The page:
Forum for Science, Industry and Business

Sponsored by:     3M 
Search our Site:

 

The first module of CMS superconducting magnet is leaving towards Cern

21.01.2004


A huge solenoid, which will hold the world record of stored energy



The first module of the five constituting the CMS superconducting magnet is sailing on January 21st of from Genova port to Cern. CMS (Compact Muon Solenoid) is one of the experiments that will take place at the accelerator Lhc (Large Hadron Collider), under construction at Cern in Geneva. The device will arrive after a 10-days travel. One of the most ambitious goals of CMS is to provide information about the elusive Higgs boson: the elementary particle which is associated with the mechanism giving rise to the masses of all particles. The theoretical models predicted its existence, but it has not been directly observed yet.

Cms will analyse the products of the collisions of the proton beams steered in Lhc. It will reconstruct their tracks and measure their energy. The superconducting magnet, containing the heart of Cms experiment generates a very high magnetic field, necessary to recognize the particles produced by the collisions. Indeed the tracks of the charged particles crossing a magnetic field are deflected in different ways according to their mass and charge. Therefore, observing particles tracks we can trace back to their identity. To obtain observable deflections we need a magnetic field as high as the energy of the outgoing particles. Since in Lhc particles beams with a very high energy are produced and made to collide (these particles in a very small scale reproduce the conditions of our universe in the very first instants of its birth) it is necessary to have a very high magnetic field.


The superconducting magnet is the result of an international cooperation among different research centres. The participants are in fact the Infn (National Institute for Nuclear Physics) the Cern, the Cea (Commissariat pour l’Energie Atomic), the Eth-Z (Polytechnic of Zurich), with the cooperation of Ansaldo Superconductors of Genova. The latter was entrusted with the construction of the five modules constituting the magnet and with the preparation of an area of about 1.500 square meters for their construction.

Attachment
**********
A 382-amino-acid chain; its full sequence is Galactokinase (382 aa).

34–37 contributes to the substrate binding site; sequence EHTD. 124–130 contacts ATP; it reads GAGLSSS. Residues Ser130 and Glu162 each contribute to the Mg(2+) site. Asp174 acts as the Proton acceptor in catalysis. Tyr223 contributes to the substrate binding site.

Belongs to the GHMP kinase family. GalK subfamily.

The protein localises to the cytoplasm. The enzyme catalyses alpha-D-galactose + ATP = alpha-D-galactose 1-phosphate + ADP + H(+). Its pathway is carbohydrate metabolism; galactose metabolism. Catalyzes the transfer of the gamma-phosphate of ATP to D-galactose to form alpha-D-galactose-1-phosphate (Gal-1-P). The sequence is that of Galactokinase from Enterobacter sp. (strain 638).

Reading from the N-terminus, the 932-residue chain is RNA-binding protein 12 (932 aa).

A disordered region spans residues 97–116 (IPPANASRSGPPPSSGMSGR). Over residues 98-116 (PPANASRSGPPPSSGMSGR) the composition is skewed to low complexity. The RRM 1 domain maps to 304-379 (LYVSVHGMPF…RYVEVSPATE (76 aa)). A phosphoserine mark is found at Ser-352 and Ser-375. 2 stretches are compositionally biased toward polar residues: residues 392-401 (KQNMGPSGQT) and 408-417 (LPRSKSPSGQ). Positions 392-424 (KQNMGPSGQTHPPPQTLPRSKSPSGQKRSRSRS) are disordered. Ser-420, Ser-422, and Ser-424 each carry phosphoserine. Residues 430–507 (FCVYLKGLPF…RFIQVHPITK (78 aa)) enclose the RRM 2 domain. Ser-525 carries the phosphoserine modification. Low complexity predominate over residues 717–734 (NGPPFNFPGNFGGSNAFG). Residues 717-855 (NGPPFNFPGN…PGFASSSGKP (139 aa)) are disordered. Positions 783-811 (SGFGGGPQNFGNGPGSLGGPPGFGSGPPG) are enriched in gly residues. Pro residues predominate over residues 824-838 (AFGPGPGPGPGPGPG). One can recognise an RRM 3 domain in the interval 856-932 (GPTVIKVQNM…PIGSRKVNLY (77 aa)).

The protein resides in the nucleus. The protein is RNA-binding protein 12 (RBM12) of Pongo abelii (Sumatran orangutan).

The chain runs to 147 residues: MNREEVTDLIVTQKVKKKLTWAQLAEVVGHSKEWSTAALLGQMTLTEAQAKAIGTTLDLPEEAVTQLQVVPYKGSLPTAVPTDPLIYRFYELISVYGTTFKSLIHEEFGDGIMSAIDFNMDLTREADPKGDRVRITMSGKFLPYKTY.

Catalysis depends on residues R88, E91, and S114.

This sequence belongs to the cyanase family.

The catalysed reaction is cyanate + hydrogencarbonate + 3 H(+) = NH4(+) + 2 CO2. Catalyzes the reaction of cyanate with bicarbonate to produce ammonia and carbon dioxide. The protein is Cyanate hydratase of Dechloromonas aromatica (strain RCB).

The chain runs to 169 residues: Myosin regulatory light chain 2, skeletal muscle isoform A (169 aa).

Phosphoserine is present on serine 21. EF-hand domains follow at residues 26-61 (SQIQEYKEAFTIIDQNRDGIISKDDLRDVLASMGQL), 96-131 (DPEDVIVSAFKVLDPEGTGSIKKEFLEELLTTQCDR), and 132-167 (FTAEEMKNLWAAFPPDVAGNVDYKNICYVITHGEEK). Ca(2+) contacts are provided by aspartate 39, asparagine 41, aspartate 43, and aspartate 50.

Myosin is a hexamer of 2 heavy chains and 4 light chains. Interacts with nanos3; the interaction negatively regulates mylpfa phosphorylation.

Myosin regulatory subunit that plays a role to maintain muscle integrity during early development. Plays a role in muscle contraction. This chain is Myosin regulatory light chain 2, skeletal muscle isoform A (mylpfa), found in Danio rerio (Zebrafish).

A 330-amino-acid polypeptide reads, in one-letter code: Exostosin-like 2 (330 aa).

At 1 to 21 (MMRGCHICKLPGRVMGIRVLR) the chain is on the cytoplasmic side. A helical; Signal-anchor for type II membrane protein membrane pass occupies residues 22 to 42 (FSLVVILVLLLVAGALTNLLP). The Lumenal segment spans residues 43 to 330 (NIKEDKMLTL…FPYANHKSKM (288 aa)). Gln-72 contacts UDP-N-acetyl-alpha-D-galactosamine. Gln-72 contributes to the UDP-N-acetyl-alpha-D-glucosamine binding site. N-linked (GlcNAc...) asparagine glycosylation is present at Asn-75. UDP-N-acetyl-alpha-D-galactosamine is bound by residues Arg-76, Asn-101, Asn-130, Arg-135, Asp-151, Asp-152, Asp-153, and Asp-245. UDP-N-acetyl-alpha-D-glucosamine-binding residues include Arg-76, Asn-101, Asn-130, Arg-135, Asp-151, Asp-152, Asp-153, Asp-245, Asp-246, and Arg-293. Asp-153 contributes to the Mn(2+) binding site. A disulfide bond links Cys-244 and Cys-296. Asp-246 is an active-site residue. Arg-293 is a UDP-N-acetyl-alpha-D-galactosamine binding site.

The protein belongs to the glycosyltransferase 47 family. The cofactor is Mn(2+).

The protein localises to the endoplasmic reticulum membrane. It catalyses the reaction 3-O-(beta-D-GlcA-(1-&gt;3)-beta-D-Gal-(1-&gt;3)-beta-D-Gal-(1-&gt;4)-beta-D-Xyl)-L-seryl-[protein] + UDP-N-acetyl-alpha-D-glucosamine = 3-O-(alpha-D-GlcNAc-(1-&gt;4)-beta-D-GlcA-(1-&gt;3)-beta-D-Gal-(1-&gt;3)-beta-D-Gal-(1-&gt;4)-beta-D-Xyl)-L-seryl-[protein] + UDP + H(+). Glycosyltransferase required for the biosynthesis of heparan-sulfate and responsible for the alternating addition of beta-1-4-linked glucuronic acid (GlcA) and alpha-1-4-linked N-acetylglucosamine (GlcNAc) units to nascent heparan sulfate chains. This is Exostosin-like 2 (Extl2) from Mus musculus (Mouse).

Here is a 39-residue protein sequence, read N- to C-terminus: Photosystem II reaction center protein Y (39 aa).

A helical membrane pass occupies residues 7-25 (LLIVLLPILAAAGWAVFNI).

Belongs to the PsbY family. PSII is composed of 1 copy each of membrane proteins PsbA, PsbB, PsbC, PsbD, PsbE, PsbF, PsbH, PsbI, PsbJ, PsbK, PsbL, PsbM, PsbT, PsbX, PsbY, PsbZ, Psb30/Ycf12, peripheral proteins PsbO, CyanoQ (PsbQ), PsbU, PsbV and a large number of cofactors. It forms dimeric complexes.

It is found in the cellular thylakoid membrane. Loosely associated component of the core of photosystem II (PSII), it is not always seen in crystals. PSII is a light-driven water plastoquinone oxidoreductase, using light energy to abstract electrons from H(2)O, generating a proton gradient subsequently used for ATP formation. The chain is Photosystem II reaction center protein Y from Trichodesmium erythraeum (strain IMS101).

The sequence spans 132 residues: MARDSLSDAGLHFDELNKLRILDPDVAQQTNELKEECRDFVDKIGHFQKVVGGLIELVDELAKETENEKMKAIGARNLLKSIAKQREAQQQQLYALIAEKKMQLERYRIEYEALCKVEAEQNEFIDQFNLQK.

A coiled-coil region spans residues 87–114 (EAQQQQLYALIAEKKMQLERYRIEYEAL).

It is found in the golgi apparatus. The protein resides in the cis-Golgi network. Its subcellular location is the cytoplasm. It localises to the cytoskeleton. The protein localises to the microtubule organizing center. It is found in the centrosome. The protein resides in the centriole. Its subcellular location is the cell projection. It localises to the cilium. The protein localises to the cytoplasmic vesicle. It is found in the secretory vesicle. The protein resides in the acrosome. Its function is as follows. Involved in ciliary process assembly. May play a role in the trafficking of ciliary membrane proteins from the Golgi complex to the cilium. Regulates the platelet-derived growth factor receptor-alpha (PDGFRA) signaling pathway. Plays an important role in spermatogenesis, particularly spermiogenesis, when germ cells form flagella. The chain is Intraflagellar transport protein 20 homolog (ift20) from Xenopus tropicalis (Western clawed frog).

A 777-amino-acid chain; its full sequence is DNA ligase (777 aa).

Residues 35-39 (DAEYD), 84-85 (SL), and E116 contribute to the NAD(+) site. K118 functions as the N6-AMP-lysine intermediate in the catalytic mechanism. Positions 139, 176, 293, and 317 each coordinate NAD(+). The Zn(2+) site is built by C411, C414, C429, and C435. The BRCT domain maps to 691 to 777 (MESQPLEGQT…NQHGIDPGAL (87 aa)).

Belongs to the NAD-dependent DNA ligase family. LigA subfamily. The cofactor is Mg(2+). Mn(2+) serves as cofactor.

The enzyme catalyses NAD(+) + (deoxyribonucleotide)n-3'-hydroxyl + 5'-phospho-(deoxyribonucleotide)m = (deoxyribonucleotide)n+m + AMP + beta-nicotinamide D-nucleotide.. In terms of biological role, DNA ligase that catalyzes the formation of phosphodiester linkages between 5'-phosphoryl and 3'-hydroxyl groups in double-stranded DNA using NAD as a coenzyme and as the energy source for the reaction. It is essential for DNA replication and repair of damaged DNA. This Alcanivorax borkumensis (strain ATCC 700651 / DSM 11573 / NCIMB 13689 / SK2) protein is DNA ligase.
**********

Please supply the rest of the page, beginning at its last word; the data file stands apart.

Besides producing a very high magnetic field, the magnet must have extraordinary sizes, so that it can contain the whole of the detectors necessary to carry out precise measurements. Therefore Cms has an inside diameter of 6.3 meters, a length of 12.5 meters and generates a magnetic field of 4 T (about 80.000 times stronger than the Earth’s). Once completed, the Cms superconducting magnet will boast a notable record: with its 2.6 Gigajoule of energy it will hold the world record of energy ever stored in a magnet. Another feature of this apparatus is that it must operate at a very low temperature, so that the cables, where the electric current flows, can be in a particular status named superconductor. Thanks to this characteristic, the high current necessary to generate the required magnetic field can flow trough a few wires of about a millimetre of diameter. If a superconducting material was not used, cables of so huge sizes would be needed, to preclude the construction of the entire structure.

The notable sizes of the superconducting solenoid representing the “living part” of the magnet, required a modular construction in order to allow the transportation from the fabrication site to the Cern laboratories. “A long work of engineering optimization was necessary leading us to subdivide the solenoid into five modules of length 2.5 meters and of weight 45 tonnes. The modules will be constructed and transported one by one to Cern, where the assembling will take place” says Pasquale Fabbricatore, Infn researcher in Genova. In particular Infn is responsible for the activities of design and construction of the so-called cold mass, i.e. the winding and the mechanical structures that will be cooled at – 268 centigrade degrees (4.2 kelvin degrees).

The construction of the superconducting magnet of Cms ha required the development of innovative technologies. “Since a very high current flows in the superconductor magnet, and since the produced magnetic field is so high and the device is so large, inside the solenoid high electromagnetic forces are generated causing mechanical deformation that could make it not working. In order to prevent this problem the standard solution was putting a reinforcing mechanical structure containing the solenoid. In our case this would not have been sufficient. In order to avoid also the smallest deformation, making the cables loosing superconducting properties the reinforcement has been inserted directly inside the cables: an innovative solution requiring remarkable technical skills. However, at this point it has become very difficult to wind the cable in the right way, so it has been necessary to develop a sophisticated completely automate winding system allowing us to perform the work with high geometrical precision”, concludes Pasquale Fabbricatore.